the following are not infringements of copyright:
communication by an establishment of a transmission or retransmission embodying a performance or display of a nondramatic musical work intended to be received by the general public, originated by a radio or television broadcast station licensed as such by the Federal Communications Commission...
in the case of an establishment other than a food service or drinking establishment, either the establishment in which the communication occurs has less than 2,000 gross square feet of space (excluding space used for customer parking and for no other purpose), or the establishment in which the communication occurs has 2,000 or more gross square feet of space (excluding space used for customer parking and for no other purpose) and -
(I) if the performance is by audio means only, the performance is communicated by means of a total of not more than 6 loudspeakers, of which not more than 4 loudspeakers are located in any 1 room or adjoining outdoor space...
no direct charge is made to see or hear the transmission or retransmission;
the transmission or retransmission is not further transmitted beyond the establishment where it is received; and
the transmission or retransmission is licensed by the copyright owner of the work so publicly performed or displayed.All of which conditions seem to me to be satisfied by the retransmission of your typical MOH, as long as the particular radio station being broadcast is in line with FCC regulations and has their license in order.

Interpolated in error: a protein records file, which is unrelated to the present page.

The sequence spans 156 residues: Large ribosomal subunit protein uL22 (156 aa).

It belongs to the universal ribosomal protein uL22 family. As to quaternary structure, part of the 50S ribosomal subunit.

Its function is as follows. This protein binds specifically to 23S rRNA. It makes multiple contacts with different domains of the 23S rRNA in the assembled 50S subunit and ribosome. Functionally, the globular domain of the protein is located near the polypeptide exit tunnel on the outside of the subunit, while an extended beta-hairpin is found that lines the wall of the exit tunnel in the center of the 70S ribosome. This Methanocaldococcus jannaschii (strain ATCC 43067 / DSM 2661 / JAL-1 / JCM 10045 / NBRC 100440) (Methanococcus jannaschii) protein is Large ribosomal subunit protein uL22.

IN OTHER WORDS, unless I'm reading this wrong, we can come to three conclusions:
1) Rico was right
2) FairyChatMom was wrong, and further,
3) The website she linked to hawking their 'royalty-free' music was at best disingenuous and at worst lying through their teeth in order to promote their product.
With regard to Rico's last post, it appears that the retransmission of MOH from a radio broadcast does qualify as a 'display' under Title 17, but is exempted from exclusive rights due to other circumstances. Rico's first post was pretty thoroughly correct.
Anyway. We do this where I work too. The boombox we use is just down the hall from me, actually. It's got a busted antenna so we can only get a couple stations. I can unplug the cable that goes into the phone-system box and hear it myself if I want to.
04-10-2003, 05:12 AM
Well, send me to my room without dessert. Being neither in broadcasting or in law, I was curious by the question in the OP and I did a little searching. Obviously I did not fully understand what I read, nor did I know that I didn't understand it. Nor did I understand WL's cites, but I'll accept the explanation. Legal language continues to perplex me. I just gave myself a headache...
04-10-2003, 06:21 AM
Actually, FCM, you may get dessert after all. In White Lightning quote, subsection (5)(b)(iv) says:
the transmission or retransmission is not further transmitted beyond the establishment where it is received; and
I would say that hold music would be considered to be "further retransmitted beyond the establishment where it is received." Because it is not subject to the exception it is probably prohibited unless the business gets a license.
04-10-2003, 02:09 PM
Billdo, we're going to run into some problems here because there's no language in Title 17 specifically applicable to music-on-hold. Section 101 (http://www4.law.cornell.edu/uscode/17/101.html) defines an 'establishment' as "a store, shop, or any similar place of business open to the general public for the primary purpose of selling goods or services in which the majority of the gross square feet of space that is nonresidential is used for that purpose, and in which nondramatic musical works are performed publicly."And, of course,"To ''transmit'' a performance or display is to communicate it by any device or process whereby images or sounds are received beyond the place from which they are sent."